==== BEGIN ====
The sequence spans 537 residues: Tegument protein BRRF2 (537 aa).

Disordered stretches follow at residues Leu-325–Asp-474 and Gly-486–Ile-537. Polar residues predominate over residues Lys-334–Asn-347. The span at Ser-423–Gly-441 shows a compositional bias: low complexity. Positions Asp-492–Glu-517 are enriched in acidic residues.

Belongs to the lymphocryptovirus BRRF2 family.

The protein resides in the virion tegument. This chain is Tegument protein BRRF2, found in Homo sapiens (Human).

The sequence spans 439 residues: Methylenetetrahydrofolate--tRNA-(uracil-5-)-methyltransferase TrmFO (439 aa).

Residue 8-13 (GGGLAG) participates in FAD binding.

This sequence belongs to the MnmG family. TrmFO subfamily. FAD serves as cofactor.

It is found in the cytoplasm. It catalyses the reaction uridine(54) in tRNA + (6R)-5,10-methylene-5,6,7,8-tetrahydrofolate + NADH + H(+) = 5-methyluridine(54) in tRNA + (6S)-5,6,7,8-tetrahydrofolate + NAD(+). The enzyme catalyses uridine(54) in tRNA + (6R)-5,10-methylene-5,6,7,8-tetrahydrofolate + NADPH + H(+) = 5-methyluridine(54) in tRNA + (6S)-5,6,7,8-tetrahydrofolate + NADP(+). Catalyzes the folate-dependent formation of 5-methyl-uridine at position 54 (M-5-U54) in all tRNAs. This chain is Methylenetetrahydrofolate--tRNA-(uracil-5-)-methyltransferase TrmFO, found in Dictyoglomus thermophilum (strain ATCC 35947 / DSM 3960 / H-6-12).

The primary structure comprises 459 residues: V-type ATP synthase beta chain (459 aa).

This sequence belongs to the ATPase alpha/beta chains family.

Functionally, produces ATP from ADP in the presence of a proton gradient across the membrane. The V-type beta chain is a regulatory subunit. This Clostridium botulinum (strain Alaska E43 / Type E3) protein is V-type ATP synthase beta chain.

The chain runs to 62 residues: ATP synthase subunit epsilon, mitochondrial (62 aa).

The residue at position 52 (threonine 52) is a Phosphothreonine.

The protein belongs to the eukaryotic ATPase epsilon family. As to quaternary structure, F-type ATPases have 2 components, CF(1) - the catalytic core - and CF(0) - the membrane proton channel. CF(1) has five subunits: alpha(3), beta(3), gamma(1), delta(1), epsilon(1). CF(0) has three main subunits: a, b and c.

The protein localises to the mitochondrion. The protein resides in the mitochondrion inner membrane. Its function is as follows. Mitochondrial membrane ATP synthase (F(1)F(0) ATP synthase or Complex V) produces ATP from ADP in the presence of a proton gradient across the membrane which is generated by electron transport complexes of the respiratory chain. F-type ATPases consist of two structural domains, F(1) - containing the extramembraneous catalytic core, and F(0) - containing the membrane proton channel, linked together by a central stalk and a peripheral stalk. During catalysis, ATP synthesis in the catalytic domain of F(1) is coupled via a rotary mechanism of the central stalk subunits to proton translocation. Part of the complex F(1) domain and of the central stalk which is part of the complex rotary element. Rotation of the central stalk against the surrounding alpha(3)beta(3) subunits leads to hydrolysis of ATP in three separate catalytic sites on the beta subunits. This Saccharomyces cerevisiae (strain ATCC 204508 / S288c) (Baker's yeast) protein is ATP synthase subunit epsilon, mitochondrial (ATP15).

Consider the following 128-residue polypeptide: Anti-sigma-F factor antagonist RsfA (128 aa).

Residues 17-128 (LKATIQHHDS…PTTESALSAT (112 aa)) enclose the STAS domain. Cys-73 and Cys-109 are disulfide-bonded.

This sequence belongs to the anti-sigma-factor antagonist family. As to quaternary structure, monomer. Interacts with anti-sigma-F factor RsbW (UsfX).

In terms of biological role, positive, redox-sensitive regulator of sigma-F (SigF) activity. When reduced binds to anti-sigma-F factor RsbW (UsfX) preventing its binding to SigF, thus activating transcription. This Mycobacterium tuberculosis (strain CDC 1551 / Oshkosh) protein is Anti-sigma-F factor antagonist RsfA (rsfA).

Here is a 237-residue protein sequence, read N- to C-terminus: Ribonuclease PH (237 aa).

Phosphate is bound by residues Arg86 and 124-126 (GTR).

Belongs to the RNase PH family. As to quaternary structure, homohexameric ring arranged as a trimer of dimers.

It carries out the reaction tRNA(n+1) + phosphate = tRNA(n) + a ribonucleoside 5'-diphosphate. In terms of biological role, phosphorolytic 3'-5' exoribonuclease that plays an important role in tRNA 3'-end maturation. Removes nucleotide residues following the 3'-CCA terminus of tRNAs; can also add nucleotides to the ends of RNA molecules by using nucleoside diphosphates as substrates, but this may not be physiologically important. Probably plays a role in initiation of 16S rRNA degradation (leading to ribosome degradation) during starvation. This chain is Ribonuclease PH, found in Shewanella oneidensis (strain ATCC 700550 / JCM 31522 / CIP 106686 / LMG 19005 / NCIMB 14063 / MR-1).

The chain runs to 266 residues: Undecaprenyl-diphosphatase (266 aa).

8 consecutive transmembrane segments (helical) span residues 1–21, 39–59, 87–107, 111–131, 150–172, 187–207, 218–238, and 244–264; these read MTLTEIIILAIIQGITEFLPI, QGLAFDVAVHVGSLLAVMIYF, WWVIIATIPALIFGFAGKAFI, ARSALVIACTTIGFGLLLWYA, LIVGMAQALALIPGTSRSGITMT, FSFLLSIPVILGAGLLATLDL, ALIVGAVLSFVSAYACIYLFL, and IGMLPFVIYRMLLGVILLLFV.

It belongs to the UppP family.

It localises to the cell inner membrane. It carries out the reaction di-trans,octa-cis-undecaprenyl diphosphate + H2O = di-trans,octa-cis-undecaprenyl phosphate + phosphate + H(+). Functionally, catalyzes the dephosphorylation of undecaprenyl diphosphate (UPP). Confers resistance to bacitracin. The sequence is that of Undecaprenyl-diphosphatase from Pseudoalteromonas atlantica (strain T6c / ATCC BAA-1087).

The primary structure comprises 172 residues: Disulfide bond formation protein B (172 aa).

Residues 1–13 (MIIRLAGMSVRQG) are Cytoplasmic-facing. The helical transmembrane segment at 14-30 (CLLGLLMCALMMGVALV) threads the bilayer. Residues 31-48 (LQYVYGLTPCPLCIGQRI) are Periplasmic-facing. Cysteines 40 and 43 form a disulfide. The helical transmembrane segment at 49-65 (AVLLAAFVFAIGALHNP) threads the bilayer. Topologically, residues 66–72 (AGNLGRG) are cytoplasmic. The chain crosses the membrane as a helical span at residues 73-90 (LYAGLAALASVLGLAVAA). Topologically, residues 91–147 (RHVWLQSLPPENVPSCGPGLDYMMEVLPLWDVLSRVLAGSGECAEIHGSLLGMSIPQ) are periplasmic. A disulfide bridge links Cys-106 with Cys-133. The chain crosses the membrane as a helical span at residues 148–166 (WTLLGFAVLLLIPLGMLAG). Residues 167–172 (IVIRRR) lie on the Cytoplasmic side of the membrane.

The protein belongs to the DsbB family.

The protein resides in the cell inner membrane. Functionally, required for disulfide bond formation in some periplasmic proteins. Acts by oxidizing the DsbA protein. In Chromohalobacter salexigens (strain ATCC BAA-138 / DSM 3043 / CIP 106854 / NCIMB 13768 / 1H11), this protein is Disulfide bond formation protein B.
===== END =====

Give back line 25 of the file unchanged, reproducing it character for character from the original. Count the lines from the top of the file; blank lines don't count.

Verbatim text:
8 consecutive transmembrane segments (helical) span residues 1–21, 39–59, 87–107, 111–131, 150–172, 187–207, 218–238, and 244–264; these read MTLTEIIILAIIQGITEFLPI, QGLAFDVAVHVGSLLAVMIYF, WWVIIATIPALIFGFAGKAFI, ARSALVIACTTIGFGLLLWYA, LIVGMAQALALIPGTSRSGITMT, FSFLLSIPVILGAGLLATLDL, ALIVGAVLSFVSAYACIYLFL, and IGMLPFVIYRMLLGVILLLFV.